At least 30 foreigners are being held in the Democratic Republic of Congo in connection with an alleged coup plot.
Joseph Kabila (l) succeeded his assassinated father Laurent-Desire
The men - including South African, Nigerian and United States citizens - were working for a security company.
The Congolese government accuses them of being on a military mission to destabilise the country.
But a UN official cast doubt on the claim, saying the men were just working for one of the security firms providing services to presidential candidates.
The BBC's Arnaud Zajtman in the capital, Kinshasa, says the arrests are an indication of the state of tension in the country ahead of polls scheduled for 30 July.
Meanwhile, there has been a big demonstration in Kinshasa by supporters of the long-time Congolese opposition politician, Etienne Tshisekedi.
He and his party, the Union for Democracy and Social Progress, has been prevented from standing in the elections after missing a deadline to register and says it will boycott the polls.
Some detentions were made before the protests began.
The South African embassy in Kinshasa confirmed that 19 of its citizens had been arrested, our correspondent reports.
There are nearly 17,000 UN troops in DR Congo
Three Americans and 10 Nigerians are reported to have been arrested, though this has not been confirmed by their embassies.
Our correspondent said that the men were all working for a security company and had been involved in training Congolese security trainers who would work at the port of Matadi.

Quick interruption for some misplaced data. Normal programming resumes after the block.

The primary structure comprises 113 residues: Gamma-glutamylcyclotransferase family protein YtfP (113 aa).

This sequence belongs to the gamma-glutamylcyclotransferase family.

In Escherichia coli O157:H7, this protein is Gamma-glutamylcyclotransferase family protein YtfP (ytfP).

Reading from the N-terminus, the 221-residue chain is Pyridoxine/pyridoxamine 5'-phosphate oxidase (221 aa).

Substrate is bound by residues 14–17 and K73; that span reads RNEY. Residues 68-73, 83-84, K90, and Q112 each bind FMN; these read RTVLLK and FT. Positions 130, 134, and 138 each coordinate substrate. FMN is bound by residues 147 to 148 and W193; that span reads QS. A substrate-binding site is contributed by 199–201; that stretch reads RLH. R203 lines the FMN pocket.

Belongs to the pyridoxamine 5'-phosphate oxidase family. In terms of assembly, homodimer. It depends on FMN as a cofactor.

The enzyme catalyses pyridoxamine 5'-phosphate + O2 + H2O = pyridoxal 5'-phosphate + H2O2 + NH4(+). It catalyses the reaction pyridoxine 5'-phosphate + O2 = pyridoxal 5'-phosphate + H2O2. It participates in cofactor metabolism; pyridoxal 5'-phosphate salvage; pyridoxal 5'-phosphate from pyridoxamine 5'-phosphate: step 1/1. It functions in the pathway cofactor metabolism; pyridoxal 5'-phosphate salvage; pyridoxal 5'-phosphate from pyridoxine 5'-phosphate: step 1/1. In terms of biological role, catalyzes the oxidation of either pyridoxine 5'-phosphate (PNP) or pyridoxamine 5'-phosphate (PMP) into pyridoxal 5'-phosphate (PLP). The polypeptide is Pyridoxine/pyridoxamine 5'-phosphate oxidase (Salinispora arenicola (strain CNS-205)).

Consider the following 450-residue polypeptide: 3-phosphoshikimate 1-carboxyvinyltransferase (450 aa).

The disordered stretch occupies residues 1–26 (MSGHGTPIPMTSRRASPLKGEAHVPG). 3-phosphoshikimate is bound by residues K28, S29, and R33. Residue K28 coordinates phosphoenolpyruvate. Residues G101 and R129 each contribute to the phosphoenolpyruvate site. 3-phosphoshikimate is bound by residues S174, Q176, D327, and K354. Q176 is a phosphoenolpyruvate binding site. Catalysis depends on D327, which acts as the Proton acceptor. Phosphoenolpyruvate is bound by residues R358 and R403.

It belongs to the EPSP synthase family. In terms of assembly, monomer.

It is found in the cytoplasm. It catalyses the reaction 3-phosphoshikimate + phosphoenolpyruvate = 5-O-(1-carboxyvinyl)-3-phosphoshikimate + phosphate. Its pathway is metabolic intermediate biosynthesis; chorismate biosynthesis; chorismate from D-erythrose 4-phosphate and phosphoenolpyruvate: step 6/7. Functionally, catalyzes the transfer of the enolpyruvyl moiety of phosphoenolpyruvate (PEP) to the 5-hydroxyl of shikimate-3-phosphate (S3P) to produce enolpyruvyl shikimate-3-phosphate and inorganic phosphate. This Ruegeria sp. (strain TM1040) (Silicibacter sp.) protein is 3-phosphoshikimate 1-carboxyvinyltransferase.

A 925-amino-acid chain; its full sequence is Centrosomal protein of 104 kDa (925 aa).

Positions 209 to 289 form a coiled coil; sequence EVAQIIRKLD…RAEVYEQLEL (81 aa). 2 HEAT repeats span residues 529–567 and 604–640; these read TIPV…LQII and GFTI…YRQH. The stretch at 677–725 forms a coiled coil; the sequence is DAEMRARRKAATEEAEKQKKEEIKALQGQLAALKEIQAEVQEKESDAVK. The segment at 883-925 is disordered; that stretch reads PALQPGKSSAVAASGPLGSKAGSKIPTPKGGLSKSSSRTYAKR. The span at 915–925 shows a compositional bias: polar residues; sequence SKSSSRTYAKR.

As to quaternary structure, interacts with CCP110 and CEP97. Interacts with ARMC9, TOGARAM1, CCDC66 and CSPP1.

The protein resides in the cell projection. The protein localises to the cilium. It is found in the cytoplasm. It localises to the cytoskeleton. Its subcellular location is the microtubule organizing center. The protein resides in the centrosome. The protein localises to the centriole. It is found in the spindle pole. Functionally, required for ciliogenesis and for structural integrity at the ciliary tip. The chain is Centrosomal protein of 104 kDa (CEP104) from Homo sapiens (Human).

One of the men is believed to have been arrested when returning from a visit to South Africa, bringing handcuffs and other equipment to be used in the security training.
The South African Department of Foreign Affairs said the 19 South Africans had been arrested on Friday.
"Sixteen of these South African passport holders are members of the Omega Security Company, which has contracts with the DRC's National Transport office for the training of security personnel in Matadi, Boma and Mouanda," the department said in a statement.
"The other three South African passport holders work for a mining company, Mirabulis, as interpreters," the statement added.
But Congolese Interior Minister Theophile Mbemba Fundu said the arrested men were military personnel.
"These men, bearing three different passports, were spotted at three strategic sites in the Congolese capital," Interior Minister Theophile Mbemba Fundu was quoted by AFP news agency as saying.
"Apparently they are military personnel, most of whom came from Iraq."
DR Congo's first democratic elections in 40 years are currently scheduled for the end of July.
Last week, the defence minister warned Congolese politicians that they should not have more than 25 bodyguards, amid pre-election tension.
Anneke Van Woudenberg of Human Rights Watch told the BBC the growing reliance on private security firms is symptomatic of increasing insecurity in Kinshasa.
"There are now more than 10 of them who operate either as personal security guards or who operate as secret service officials who arrest and detain with no regard for specific judicial authorities and this is deeply troubling in the lead up to elections."
A United Nations peacekeeping force of nearly 17,000 troops - the world's largest - operates in the country and is being augmented by a 1,500-strong European Union rapid reaction force over the election period.